ADBI Working Paper Series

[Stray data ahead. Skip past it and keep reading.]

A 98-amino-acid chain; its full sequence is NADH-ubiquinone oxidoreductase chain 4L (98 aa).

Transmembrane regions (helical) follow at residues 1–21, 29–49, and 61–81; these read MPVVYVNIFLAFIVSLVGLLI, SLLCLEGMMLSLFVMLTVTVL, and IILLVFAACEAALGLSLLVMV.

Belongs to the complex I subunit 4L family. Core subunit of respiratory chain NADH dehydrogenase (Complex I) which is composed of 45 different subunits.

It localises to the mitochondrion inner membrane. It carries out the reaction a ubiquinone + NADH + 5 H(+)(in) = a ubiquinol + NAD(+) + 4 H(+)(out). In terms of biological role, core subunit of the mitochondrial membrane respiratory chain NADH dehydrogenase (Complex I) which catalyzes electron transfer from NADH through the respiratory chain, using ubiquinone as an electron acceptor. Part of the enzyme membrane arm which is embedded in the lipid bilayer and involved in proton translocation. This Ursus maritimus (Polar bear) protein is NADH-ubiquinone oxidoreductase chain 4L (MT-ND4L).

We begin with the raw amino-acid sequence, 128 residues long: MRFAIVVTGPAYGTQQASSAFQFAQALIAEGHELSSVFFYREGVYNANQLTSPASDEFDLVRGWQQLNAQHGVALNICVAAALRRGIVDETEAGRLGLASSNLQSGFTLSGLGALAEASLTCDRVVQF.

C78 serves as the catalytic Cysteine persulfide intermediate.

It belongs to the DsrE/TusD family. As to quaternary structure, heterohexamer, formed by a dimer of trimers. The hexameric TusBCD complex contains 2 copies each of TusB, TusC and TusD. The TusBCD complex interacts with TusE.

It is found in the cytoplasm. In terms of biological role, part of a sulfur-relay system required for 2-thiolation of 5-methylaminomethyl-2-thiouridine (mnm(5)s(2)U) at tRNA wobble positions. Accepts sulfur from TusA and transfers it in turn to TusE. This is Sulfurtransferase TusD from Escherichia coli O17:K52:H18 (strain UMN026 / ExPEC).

This paper examines the statistical nature of the persistency of current account balances and its determinants. With the assumption that stationary current account series ensures the long-run budget constraint while countries may experience “local non-stationarity” in current account balances, we examine the dynamics of current account balances across a panel of 70 countries. We find that once we allow current account series to take regime shifts by applying a Markovswitching (MS) process, we are able not only to reject the unit root null hypothesis for a much increased number of countries than with standard linear unit root tests, but also to identify notable cross-country differences in the timing and duration of stationary and locally nonstationary regimes. Armed with the structural break dates the MS-ADF testing provides, we investigate the determinants of the different degrees of current account persistence. We find that emerging market countries with fixed exchange rate regime or countries with greater financial openness are more likely to enter a random walk regime, which is more evident among countries with current account deficits. For countries with all levels of income, trade openness decreases the likelihood of entering the random walk regime, presumably reducing the cost of current account adjustments. Also, countries with budget deficits tend to stay in stationary regimes, so do those with current account deficits, implying that markets force these countries to rebalance their current account imbalances. When we examine the determinants of various degrees of current account persistence, the type of exchange rate regimes no longer affects the extent of current account persistence. However, countries with greater trade or financial openness, or those with mounting pressure from real exchange rate misalignment tend to have a smaller degree of current account persistence while international reserves holding seems to contribute to a larger degree of persistence.